Tower follows AA Insurance’s coronavirus lockdown profit pledge


Car accidents have fallen durign the coronavirus lockdown says Richard Harding, chief executive of Tower Insurance.

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Car accidents have fallen durign the coronavirus lockdown says Richard Harding, chief executive of Tower Insurance.

Tower Insurance has followed AA Insurance’s pledge not to make a profit on car insurance resulting from a drop in car crash claims during lockdown.

Late last week AA Insurance froze premiums on house, car and contents insurance, and set up a $2 million hardship fund into which it could dip to assist policyholders struggling to pay premiums.

Now, Richard Harding, chief executive of Tower Insurance vowed the NZX-listed company would not profit from Covid-19, and would make premium refunds to its car insurance policyholders by the end of May.

“We know that people are driving less, and this is resulting in lower claims, so any savings we make will be passed back to our customers,” Harding said.

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“There is still a whole lot of uncertainty at the moment and we have not processed refunds on this scale before, which is why we need some time to calculate and arrange them,” Harding said.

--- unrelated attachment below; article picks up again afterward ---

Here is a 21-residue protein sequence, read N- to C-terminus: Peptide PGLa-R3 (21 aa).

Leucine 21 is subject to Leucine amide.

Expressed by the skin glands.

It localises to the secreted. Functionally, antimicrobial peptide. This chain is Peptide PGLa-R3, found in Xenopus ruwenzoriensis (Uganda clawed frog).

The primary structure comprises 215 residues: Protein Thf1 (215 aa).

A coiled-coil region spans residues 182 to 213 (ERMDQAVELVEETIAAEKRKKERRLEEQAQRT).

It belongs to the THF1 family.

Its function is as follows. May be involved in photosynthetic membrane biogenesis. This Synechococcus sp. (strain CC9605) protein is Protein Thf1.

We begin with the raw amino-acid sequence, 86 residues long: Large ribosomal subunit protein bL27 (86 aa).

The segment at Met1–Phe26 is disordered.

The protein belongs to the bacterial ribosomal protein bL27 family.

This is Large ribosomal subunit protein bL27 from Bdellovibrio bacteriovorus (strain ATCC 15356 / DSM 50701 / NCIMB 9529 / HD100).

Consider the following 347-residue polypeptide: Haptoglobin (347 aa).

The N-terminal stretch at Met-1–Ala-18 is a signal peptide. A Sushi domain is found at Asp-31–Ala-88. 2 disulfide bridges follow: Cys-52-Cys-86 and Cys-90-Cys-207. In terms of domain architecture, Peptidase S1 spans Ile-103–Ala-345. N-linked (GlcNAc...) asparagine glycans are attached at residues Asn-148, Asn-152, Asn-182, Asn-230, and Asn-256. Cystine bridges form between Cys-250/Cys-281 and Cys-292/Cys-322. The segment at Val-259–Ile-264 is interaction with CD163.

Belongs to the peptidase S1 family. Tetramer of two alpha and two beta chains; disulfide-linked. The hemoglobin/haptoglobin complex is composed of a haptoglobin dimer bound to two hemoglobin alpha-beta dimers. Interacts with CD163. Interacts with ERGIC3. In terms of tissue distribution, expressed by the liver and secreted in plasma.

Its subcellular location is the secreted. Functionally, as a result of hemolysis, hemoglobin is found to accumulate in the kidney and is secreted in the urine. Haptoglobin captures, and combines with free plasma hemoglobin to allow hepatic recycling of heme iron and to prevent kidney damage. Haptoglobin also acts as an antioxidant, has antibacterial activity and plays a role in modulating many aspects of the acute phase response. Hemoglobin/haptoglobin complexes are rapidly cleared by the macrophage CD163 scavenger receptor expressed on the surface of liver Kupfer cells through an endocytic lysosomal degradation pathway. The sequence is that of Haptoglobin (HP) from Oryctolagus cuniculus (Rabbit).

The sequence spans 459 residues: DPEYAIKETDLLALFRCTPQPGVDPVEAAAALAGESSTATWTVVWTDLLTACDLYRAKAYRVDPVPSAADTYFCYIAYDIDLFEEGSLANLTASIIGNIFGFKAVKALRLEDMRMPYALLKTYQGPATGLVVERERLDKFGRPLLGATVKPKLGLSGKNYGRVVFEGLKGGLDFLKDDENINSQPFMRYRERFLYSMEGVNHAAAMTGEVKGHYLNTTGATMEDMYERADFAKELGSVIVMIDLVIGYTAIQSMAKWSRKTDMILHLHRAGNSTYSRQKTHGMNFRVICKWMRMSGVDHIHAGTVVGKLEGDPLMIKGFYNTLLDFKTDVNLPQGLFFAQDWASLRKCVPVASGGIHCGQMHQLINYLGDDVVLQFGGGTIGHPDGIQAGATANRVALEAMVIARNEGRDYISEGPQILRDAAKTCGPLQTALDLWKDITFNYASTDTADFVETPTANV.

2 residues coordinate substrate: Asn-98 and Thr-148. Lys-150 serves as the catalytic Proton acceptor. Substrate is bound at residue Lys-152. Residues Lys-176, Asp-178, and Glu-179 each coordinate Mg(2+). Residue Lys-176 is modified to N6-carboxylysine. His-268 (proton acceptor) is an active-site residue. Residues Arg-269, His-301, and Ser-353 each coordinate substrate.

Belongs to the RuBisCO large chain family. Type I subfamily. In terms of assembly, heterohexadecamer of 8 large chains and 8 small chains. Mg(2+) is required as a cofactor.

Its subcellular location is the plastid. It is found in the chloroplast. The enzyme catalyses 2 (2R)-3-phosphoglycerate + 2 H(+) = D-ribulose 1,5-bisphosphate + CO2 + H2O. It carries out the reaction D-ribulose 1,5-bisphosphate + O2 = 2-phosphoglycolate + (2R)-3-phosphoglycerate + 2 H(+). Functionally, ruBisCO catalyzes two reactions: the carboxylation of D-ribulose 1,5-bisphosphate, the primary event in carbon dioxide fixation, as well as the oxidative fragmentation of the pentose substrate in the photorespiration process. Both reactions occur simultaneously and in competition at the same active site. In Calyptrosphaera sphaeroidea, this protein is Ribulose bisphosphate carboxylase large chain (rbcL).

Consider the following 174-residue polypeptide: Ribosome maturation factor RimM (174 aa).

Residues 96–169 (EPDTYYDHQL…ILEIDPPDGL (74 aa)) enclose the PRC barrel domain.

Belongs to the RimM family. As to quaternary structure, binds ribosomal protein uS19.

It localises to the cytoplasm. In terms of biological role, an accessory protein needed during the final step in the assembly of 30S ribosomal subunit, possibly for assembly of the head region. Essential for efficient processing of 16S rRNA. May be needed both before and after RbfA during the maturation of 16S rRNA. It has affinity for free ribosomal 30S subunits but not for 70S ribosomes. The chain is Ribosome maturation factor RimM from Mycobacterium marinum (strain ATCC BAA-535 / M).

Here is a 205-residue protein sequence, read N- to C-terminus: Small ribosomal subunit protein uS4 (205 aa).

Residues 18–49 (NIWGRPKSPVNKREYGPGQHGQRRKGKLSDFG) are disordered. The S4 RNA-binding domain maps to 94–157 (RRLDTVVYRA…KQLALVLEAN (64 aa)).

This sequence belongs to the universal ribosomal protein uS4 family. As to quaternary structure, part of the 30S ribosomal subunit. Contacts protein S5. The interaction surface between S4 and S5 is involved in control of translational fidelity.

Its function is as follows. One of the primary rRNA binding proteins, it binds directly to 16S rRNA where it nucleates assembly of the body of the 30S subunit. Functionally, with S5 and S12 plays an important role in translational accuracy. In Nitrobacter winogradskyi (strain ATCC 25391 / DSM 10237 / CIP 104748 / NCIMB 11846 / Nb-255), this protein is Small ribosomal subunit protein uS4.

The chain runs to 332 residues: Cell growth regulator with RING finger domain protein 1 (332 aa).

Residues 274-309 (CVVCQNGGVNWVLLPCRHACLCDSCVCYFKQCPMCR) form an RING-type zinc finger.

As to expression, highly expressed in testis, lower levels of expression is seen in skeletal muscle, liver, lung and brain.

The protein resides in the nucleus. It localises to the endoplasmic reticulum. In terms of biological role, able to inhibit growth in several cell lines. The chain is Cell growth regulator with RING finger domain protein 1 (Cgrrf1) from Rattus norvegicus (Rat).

On Thursday, April 16, AA Insurance’s chief executive Chris Curtin said AA Insurance was experiencing a drop in the level of car insurance claims made during March and April, following the Covid-19 Level 4 restrictions which have meant New Zealanders were staying home and driving less.

"AA Insurance is experiencing a drop in the level of car insurance claims made during March and April, following the Covid-19 Level 4 restrictions which have meant New Zealanders are staying home and driving less," says chief executive Chris Curtin.

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“AA Insurance is experiencing a drop in the level of car insurance claims made during March and April, following the Covid-19 Level 4 restrictions which have meant New Zealanders are staying home and driving less,” says chief executive Chris Curtin.

AA Insurance is majority-owned by Vero, which is in turn owned by Australian ASX sharemarket-listed Suncorp.

So far IAG, the country’s largest insurer has not followed suit. IAG owns the State, NZI and AMI brands.

Like the other insurers IAG has made public statements about helping policyholders who suffer financial hardship as a result of the economic downturn caused by the fight against coronavirus.

IAG chief executive Craig Olsen said on March 23 the company had set up a specialist team to “field requests” from customers who had fallen into financial hardship.

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